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Making the Model T: From Prototypes to Routine Good Care for ‘Fatal Chronic Illness’ PowerPoint Presentation
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Making the Model T: From Prototypes to Routine Good Care for ‘Fatal Chronic Illness’

Making the Model T: From Prototypes to Routine Good Care for ‘Fatal Chronic Illness’

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Making the Model T: From Prototypes to Routine Good Care for ‘Fatal Chronic Illness’

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  1. Making the Model T:From Prototypes to Routine Good Care for ‘Fatal Chronic Illness’ Joanne Lynn, MD, MA, MS Director, The Washington Home Palliative Care Institute President, Americans for Better Care of the Dying www.medicaring.org; www.abcd-caring.orgMay 2002

  2. Target population for better “End of Life Care” • Very sick (disabled, dependent, debilitated) • Generally getting worse • Will die, most likely from progression of current illness • (NOT – those who are sure to die soon)

  3. Time Old Concept death Treatment Aggressive Care Palliative Care

  4. Time Better Concept death Disease-modifying “curative” Treatment Symptom management “palliative” Bereavement

  5. Multivariable Models for Very Sick Patients Cannot Predict Time of Death Precisely 1.0 0.8 Congestive heartfailure 0.6 Median 2-month Survival Estimate 0.4 Lung cancer 0.2 0.0 7 6 5 4 3 2 1 Medians of Predictions Estimated from Data on These Days before Death

  6. Health Status of the Population(a conceptual model) Chronic Illnessconsistent with usual role – need acute and preventive care HealthyNeed acute and preventive care Chronic, progressive,eventually fatal illness Need variety of services and priorities 1-2% <65 yo, 3-5% >65 yo

  7. Rough Estimate of Costs per Decile over the lifespan* thousands Deciles • *Places all costs of normal reproduction with the babies. • Estimates are medians of estimates of physicians and policy researchers in a convenience sample, except for the last decile, • The last decile’s estimate are derived from Lubitz et al and from MedPAC report 2000.

  8. By permission of Johnny Hart and Creators Syndicate, Inc.

  9. Surprises Symptoms Gaps What Good Care Systems Should PROMISE Correct Rx Help to live fully Customize Family Role

  10. “Cancer” Trajectory, Diagnosis to Death Cancer High Possible hospice enrollment Function Low Death Onset of incurable cancer Time -- Often a few years, but decline usually < 2 months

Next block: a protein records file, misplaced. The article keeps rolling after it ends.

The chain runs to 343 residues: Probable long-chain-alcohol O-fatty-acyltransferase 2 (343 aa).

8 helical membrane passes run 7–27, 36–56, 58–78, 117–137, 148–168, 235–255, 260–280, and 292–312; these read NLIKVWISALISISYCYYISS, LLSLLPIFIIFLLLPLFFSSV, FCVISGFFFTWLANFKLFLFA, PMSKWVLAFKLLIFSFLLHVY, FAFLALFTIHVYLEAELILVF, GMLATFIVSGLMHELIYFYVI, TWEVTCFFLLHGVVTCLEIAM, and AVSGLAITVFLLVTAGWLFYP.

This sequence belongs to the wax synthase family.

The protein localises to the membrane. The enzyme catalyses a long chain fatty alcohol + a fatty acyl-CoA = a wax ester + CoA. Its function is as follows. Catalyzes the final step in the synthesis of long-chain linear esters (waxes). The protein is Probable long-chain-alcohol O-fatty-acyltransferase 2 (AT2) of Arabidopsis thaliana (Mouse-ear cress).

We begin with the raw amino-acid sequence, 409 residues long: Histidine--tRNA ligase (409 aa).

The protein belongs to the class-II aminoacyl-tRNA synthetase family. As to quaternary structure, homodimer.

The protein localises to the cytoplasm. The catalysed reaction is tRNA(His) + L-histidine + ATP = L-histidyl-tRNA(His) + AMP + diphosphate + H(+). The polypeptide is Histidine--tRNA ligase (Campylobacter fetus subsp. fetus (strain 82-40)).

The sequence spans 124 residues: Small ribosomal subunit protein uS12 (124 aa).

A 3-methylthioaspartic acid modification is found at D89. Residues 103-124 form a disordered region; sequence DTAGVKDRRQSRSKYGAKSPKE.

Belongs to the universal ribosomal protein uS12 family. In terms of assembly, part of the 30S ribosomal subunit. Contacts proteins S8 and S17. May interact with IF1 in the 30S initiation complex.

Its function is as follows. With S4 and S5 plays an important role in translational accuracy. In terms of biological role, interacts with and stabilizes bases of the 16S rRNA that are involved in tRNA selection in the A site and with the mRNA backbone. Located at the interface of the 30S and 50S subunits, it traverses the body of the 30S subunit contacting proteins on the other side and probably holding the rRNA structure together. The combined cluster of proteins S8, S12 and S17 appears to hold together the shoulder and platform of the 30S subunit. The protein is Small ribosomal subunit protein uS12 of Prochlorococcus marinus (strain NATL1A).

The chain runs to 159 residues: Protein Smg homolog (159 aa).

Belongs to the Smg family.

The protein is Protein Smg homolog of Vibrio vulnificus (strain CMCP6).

11. Organ System Failure Trajectory (mostly heart and lung failure) High Function Low Death Begin to use hospital often, self-care becomes difficult Time ~ 2-5 years, but death usually seems “sudden”

  12. Dementia/Frailty Trajectory High Function Low Death Onset could be deficits in ADL, speech, ambulation Time Quite variable - up to 6-8 years

  13. Sudden 7% Other 9% Cancer 22% Frail 46% Heart and Lung Failure 16% Medicare Decedents

  14. Creating the Will for Change • Publicize local gems and national “best practices” (see “Promises to Keep” and “Improving Care for the End of Life”) • Public education – media, internet, brochures • Measure local performance

  15. Make Improvements Happen • Support regional quality improvement • Lead regional cooperation in practices, standards, forms • Create authorities with population scope (and data) • Advocate for and fund innovation and evaluation • Institute special programs -- care management or caregiver training and support

  16. Make Improvement Sustainable • Pay for or publicize good performance • Pay MUCH less for easily spotted poor performance – no advance care planning, or untreated pain, or low rates of use of hospice • Change Medicare payment – part of legislative agenda • Develop feedback loops that inform practitioners about individual patients and general performance • Create regional information systems • Create regional 24/7 on-call with nurses to the home/nursing home • Train aides, professionals

  17. Current Priorities for Medicare Reform • Caregiver support – allow caregiver buy-in to Medicare, tax credits, training, pay, respite • Risk adjust by severity (not just diagnosis) for Medicare managed care • Develop societally supported methods to limit use of high-cost but effective treatments like defibrillators and engineered drugs • Correct the misleading categorizations of cause of death and diagnoses in the last phase of life – e.g., heart failure and coronary artery disease • Pay less for inept care – for failing to make plans, or failing to treat pain • Develop epidemiology to track changes over time and compare populations • Make shortcomings and improvements visible to professionals and the public

  18. Summary on making “end of life” a national priority condition • Large Population – and doubling in the next quarter century. • Care is unreliable and often harmful. • Better care arrangements are known or could readily be learned. • Costs of reliably good care are probably not much different. • Reform requires forging the will to drive change. • Therefore – a promising priority condition.